Energy drinks may cause caffeine overdose, drug interactions

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Clinicians should be aware of the possible adverse events that adolescents who drink energy drinks can experience and should screen families to warn them about potential risks, pediatricians warn.

“Energy drinks have no therapeutic benefit, and many ingredients are understudied and not regulated,” Sara M. Seifert, BS, and colleagues from the University of Miami and the Leonard M. Miller School of Medicine, also in Miami, wrote in the March issue of Pediatrics.

The researchers reviewed 121 documents containing information about energy drinks — two-thirds of which were scientific literature — to assess adolescent consumption rates, identify potential health risks and evaluate current regulations. Other documents included reports from government agencies and interest groups, and manufacturer websites.

Children (<12 years old), adolescents (ages 12 to 18) and young adults (ages 19 to 25) are the most frequent consumers, reports indicated, accounting for 50% of the energy-drink market — the fastest growing segment of the U.S. beverage market as a whole.

Furthermore, energy drink caffeine content can be as high as three times that of regular colas — containing as much as 70 to 80 mg of caffeine per 8 oz. serving.

Risk for overdose is particularly high among young people, the researchers found, with almost half of the 5,448 caffeine overdoses reported in 2007 occurring among people aged younger than 19 years.

"Both the known and unknown pharmacology of various ingredients, combined with reports of toxicity, suggest that these drinks may put some children at risk for serious adverse health effects,” the researchers wrote.

They warned that children and adolescents with the following health problems are especially vulnerable to high doses of caffeine: children with cardiovascular, renal or liver disease; seizures; diabetes; mood and behavioral disorders; or hyperthyroidism.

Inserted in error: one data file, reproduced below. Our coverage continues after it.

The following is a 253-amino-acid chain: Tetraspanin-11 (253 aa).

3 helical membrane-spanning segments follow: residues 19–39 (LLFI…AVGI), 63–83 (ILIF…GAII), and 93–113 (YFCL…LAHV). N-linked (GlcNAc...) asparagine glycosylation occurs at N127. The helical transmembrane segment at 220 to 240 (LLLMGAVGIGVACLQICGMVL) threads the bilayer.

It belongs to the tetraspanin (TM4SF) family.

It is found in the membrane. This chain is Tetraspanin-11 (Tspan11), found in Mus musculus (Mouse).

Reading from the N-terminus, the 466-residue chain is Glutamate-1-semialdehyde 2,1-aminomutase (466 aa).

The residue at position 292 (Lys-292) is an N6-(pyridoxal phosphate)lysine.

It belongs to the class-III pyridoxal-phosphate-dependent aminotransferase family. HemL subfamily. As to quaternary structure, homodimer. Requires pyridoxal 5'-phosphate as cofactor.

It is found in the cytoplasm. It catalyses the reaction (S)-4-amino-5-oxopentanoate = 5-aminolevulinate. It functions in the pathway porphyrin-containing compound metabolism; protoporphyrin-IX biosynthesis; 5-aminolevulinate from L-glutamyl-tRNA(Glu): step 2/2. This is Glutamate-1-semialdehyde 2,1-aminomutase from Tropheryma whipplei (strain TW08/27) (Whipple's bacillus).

However, because energy drinks are classified as dietary supplements the FDA has yet to set caffeine limits for the beverages as it does for soda.

Furthermore, adverse event reporting for energy drinks has not been accurate in the U.S. — the American Association of Poison Control did not create a unique code for energy drinks until 2010. But reports from Germany, which has maintained records since 2002, indicate that possible side effects can include liver damage, kidney failure, respiratory disorders, agitation, seizures, psychotic conditions, rhabdomyolysis, tachycardia, cardiac arrhythmias, hypertension, HF and death.

Other countries that have documented adverse events include Ireland, which recorded two deaths between 1999 and 2005, and New Zealand, which reported 20 incidents that included symptoms such as nausea, vomiting abdominal pain, “jitteriness,” racing heart and agitation.

“Until research establishes energy-drink safety in children and adolescents, regulation, as with tobacco, alcohol and prescription medication, is prudent,” the researchers wrote.

Although caffeine is the major ingredient in energy drinks, other additives can enhance caffeine concentration and may pose risks for drug interaction, the researchers warned.

Other common energy drink ingredients include kola nut, yerba mate, cocoa, taurine, L-carnitine, 5-hydroxy tryptophan, vinpocetine, yohimbine and ginseng.

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